The last time the prime minister chaired such a meet was a decade ago. The CRA directed Karnataka to release 9000 cusecs of water at once, but it chose to file a review; Again, of the 30 tmcft of water sought by Tamil Nadu in December, Karnataka has released around 7 tmc ft. At stake now is Tamil Nadu’s samba crop, and with the water in the Mettur Dam which helps irrigate the area under cultivation down to almost a fourth of its capacity , it could be touch and go for the farmers.Chief Minister J Jayalalithaa has once again asked Dr Singh to fast track the notification of the final order of the Kavery Water Disputes’ tribunal, which was given in February 2007. Meanwhile farmers are hoping for timely intervention.
Recent major rains
Chennai city and suburbs on recently picked up crumbs of life with flood waters receding in several areas but lakhs of people continued to suffer from lack of supply of essentials including water, power, milk and food items. The reason for that was the incessant rainfall that city had to face in the months of November and December last year. Chennai city and suburbs on Friday started picking up crumbs of life with flood waters receding in several areas but lakhs of people continued to suffer from lack of supply of essentials including water, power, milk and food items. Anger spilled on to the streets when senior ministers Natham Viswanathan, Sellur Raju and Gokul Indira visited R K Nagar, Chief Minister Jayalalithaa’s constituency, where people gathered and heckled them forcing them to make a hasty retreat.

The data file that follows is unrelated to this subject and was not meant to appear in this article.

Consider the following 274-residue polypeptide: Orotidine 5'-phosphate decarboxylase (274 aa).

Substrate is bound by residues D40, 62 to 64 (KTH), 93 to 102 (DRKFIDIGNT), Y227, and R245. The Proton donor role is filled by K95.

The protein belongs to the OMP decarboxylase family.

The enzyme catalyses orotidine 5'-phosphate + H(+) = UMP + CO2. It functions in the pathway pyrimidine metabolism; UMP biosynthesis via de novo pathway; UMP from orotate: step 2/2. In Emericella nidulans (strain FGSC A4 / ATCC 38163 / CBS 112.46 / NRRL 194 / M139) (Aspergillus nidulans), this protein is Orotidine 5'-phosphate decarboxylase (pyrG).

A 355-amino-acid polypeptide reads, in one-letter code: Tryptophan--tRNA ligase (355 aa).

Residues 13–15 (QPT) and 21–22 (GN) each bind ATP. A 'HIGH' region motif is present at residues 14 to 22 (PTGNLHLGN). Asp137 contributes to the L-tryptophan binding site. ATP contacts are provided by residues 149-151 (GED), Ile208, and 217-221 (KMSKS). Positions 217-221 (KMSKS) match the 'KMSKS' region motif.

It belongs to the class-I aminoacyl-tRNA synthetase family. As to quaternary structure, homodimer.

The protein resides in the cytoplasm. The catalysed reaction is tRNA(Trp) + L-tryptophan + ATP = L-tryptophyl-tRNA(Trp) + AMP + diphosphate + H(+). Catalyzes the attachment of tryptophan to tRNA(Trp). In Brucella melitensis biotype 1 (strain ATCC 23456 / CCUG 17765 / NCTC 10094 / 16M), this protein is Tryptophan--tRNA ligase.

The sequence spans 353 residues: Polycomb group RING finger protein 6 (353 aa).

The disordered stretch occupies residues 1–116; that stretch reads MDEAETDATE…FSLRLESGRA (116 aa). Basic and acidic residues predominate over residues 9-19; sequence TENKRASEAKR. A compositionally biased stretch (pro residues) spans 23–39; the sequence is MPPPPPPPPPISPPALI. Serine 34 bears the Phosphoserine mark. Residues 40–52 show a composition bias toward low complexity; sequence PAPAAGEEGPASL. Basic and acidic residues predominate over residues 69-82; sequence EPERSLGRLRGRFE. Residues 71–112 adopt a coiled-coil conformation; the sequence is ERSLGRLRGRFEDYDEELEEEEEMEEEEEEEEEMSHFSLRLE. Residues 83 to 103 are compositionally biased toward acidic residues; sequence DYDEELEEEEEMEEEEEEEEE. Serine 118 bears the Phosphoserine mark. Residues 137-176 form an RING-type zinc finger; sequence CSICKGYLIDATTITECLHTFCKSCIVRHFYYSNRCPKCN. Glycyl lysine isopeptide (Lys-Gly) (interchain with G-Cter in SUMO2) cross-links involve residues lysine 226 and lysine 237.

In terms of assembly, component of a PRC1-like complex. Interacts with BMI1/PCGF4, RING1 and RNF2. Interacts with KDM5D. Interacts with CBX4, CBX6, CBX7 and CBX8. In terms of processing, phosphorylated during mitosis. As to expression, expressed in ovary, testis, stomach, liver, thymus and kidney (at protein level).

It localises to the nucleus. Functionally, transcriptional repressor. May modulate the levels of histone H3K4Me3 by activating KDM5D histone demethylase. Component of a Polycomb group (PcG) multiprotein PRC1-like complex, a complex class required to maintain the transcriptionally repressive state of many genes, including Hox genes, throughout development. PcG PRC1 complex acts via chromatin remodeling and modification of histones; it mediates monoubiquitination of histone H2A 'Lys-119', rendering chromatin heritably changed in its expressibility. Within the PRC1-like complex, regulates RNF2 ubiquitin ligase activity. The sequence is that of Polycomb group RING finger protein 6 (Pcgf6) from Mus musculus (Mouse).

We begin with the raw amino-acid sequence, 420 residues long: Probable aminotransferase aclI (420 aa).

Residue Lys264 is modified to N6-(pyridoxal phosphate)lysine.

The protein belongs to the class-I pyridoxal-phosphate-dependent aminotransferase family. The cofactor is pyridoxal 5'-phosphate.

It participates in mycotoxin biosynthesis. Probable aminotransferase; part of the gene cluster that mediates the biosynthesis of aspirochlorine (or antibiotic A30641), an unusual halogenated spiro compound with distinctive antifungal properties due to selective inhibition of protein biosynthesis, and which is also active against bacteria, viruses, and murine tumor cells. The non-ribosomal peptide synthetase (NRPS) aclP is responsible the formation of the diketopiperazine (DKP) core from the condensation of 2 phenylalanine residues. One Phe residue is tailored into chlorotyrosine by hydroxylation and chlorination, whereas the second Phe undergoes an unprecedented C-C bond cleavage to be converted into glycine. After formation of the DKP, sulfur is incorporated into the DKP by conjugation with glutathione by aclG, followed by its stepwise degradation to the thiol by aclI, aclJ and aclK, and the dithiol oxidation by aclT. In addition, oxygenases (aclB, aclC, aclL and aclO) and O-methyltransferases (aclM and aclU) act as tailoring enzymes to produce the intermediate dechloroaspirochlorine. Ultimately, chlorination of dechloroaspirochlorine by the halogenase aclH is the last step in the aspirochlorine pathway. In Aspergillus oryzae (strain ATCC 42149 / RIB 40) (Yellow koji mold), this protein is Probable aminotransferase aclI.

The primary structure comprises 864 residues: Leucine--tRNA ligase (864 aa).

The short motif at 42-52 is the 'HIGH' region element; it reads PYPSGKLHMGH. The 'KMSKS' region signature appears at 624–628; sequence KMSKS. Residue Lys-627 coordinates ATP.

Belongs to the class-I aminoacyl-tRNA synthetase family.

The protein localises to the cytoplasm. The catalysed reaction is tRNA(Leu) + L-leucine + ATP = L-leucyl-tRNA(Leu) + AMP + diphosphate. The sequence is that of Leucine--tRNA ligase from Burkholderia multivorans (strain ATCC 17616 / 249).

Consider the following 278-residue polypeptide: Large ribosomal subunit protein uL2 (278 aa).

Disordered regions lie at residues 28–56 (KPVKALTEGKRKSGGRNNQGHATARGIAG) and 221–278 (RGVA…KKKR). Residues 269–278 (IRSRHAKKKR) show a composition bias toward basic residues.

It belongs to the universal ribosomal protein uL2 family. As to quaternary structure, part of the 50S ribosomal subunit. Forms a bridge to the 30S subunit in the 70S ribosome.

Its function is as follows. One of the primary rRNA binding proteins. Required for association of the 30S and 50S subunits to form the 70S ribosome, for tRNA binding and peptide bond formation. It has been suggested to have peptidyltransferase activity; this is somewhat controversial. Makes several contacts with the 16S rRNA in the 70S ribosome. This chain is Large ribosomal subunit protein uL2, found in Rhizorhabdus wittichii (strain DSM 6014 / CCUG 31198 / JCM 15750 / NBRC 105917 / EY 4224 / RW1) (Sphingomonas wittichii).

Similar scenes were witnessed in several areas which ventilated their anger at officials complaining lack of any help from authorities in their hour of distress. This has offered lessons also. If we don’t change the ways, then more disasters would befall this city when rains fall next time.
The sight of that mountainous garbage heaps brought home to us the fact that mosquitoes are real bane. Well, in 2012, dengue was very much a high flier. According to statistics, Tamil Nadu topped the table recording over 5,300 dengue cases. Controlling the pests is clearly as a big a challenge for the authorities as finding enough dumping grounds for holistic disposal of the tonnes of garbage generated in the state. If the garbage is not removed, then the cases of ill health like dengue can cause greater concern.
Tamil Nadu Chief Minister J Jayalalithaa moved the Supreme Court for expediting the hearing on her writ petition, filed in 2008, seeking a declaration that would deem the agreements of 1974 and 1976 on the ceding of Katchatheevu to Sri Lanka as unconstitutional. In January 2009, the Court had issued notice to the Center, asking it to respond to the petition, which highlighted the apprehension of fishermen from Tamil Nadu, who feared attacks to their lives and stock while fishing in the waters of Katchatheevu. It can be recalled that the Tamil Nadu Assembly passed a resolution on July 9 last year to retrieve Katchatheevu, a rich marine pocket which nets fishermen a rich haul. In her fresh petition, Jayalalithaa said that since May 2011, there have been 38 incidents of harassment and 23 cases of apprehensions, and has additionally referred to the alleged high handedness of the Lankan Navy in handling fishermen from Tamil Nadu. However, with the Dravidian parties feeling that the Center has been according greater priority to good neighborly relations and lesser importance to Tamil feelings.